While Android-based devices have been making headway onto enterprise IT networks, the Droid Pro could be the first one to really blow the doors off.
Although Android-based devices have been making headway onto enterprise IT networks, the Droid Pro could be the first one to really blow the doors off.
That's because, more than any Android smartphone released so far, the Droid Pro is utilizing the formula that has made Research in Motion's BlackBerry devices so successful in the enterprise. Start with the physical design of the phone that trades in a smaller touchscreen for full QWERTY keyboard, much like the BlackBerry Curve. The phone also has the usual features found in most popular smartphones nowadays, including a 1GHz TI OMAP processor, connectivity to both 3G and Wi-Fi, and a 5MP camera.
From a software standpoint, the Droid Pro runs on the Android 2.2 ("Froyo") platform that has added the ability to enforce password policies across Android devices, to remotely wipe any Android devices that become lost or compromised and to support Exchange Calendars and auto-discovery to make it easier for users to set up and sync Exchange accounts. Forrester Research analyst Charles Golvin says that Froyo has gone a long way toward making Android devices suitable for enterprise use.
"You have the ability to enforce security requirements that wasn't there uniformly in previous versions of Android," he says.
But what makes the Droid Pro such an improvement for enterprise users, says Gartner analyst Ken Dulaney, is its retooled e-mail client that gives users much more granular control than what they typically get on Android e-mail clients.
"They spent a lot of time with the e-mail client and it shows," he says. "You get more comprehensive synergy with your calendar, you can check off multiple things and delete them all at the same time, and there are a lot more features that are natively in Outlook that you don't usually get with Android devices."
In addition to a more enterprise-focused e-mail client, the Droid Pro will also have a native encryption program pushed out in early 2011. Dulaney says that this will make the process of remotely wiping Android phones vastly quicker and simpler than it is right now, as Android devices without native encryption can take up to 20 minutes to wipe.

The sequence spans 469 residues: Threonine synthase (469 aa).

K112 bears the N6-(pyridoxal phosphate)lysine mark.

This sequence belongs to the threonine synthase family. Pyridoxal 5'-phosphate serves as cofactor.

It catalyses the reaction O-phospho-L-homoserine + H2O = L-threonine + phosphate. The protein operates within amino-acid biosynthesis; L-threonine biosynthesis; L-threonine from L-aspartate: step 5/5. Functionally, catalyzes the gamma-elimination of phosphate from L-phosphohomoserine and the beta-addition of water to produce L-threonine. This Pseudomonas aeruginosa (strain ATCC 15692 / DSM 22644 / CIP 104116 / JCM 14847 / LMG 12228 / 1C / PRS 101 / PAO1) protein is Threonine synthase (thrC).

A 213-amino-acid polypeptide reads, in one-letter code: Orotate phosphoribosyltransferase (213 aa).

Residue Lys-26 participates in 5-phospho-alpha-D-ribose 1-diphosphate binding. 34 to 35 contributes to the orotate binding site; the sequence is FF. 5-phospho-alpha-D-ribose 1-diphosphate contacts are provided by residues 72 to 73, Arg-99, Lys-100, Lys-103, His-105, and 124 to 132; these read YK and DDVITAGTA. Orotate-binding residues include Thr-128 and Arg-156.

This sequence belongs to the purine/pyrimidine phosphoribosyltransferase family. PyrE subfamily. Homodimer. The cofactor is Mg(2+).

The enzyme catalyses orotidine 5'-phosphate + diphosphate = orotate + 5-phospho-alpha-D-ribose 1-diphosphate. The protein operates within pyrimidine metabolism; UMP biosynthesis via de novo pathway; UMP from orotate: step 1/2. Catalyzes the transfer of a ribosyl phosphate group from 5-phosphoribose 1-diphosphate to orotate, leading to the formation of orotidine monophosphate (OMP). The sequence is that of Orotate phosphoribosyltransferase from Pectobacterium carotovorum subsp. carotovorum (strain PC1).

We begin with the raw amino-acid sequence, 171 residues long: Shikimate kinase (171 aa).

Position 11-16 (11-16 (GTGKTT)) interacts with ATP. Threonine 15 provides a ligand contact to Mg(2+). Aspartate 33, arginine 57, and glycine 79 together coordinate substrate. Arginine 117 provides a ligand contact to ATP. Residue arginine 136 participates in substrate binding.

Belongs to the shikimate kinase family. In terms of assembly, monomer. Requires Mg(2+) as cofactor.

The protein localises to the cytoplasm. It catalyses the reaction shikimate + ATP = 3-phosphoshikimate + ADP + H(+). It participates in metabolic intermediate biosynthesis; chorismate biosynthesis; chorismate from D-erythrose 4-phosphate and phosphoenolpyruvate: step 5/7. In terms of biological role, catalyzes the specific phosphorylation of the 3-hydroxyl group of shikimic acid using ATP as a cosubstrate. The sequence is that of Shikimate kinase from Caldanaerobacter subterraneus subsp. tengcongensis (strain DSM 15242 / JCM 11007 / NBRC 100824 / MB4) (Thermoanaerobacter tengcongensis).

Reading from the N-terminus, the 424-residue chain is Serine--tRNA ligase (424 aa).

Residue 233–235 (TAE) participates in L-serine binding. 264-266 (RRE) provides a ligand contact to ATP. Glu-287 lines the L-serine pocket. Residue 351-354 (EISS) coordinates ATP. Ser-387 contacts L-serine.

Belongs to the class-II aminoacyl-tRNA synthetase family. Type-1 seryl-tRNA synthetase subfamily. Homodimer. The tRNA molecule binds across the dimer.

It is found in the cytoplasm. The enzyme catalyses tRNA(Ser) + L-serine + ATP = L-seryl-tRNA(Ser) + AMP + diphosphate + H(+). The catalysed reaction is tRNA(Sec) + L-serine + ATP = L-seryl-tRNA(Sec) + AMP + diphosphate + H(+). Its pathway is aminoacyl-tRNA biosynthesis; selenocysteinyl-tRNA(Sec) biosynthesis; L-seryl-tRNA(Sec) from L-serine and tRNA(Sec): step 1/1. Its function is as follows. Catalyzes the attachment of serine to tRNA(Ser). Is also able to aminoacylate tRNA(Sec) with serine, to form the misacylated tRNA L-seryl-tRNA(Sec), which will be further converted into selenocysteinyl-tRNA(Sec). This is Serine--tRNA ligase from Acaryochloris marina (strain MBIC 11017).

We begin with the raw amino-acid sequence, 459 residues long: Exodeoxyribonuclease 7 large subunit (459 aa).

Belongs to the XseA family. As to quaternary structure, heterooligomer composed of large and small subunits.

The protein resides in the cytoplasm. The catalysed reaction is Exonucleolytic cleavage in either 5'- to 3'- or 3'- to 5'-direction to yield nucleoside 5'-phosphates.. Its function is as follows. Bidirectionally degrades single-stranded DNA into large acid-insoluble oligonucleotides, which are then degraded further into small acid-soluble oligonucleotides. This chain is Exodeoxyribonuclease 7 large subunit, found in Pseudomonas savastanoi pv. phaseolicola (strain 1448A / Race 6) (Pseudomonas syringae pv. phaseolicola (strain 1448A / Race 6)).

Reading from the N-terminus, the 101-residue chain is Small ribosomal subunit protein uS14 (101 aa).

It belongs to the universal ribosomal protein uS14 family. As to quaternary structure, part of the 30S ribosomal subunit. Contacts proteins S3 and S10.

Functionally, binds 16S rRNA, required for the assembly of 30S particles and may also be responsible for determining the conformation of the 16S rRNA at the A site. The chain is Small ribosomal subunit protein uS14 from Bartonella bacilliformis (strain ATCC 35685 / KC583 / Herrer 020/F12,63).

While these are all major improvements to Android, the open source platform still isn't on par with BlackBerry for corporate users that require the most stringent wireless security systems available. As Michael Morgan of ABI Research put it earlier this year, the only way Google will ever catch up with RIM is if it runs all Android applications through its own network operations center.
A recent survey taken by research firm ChangeWave indicated that corporate IT departments' support of Android has been surging throughout the past year, as 16% of IT departments now support Android, up from a mere 3% last November.
BlackBerry OS is still by far the most popular operating system supported by corporate IT networks, however, as 66% of IT departments reported supporting it. Dulaney says that BlackBerry is still the go-to option for enterprise users because its ability to enforce a wide range of security policies, its secure network operations center and its popular smartphone keyboard have yet to be matched.
"Android has come a long way but RIM is still going to have some advantages," he says.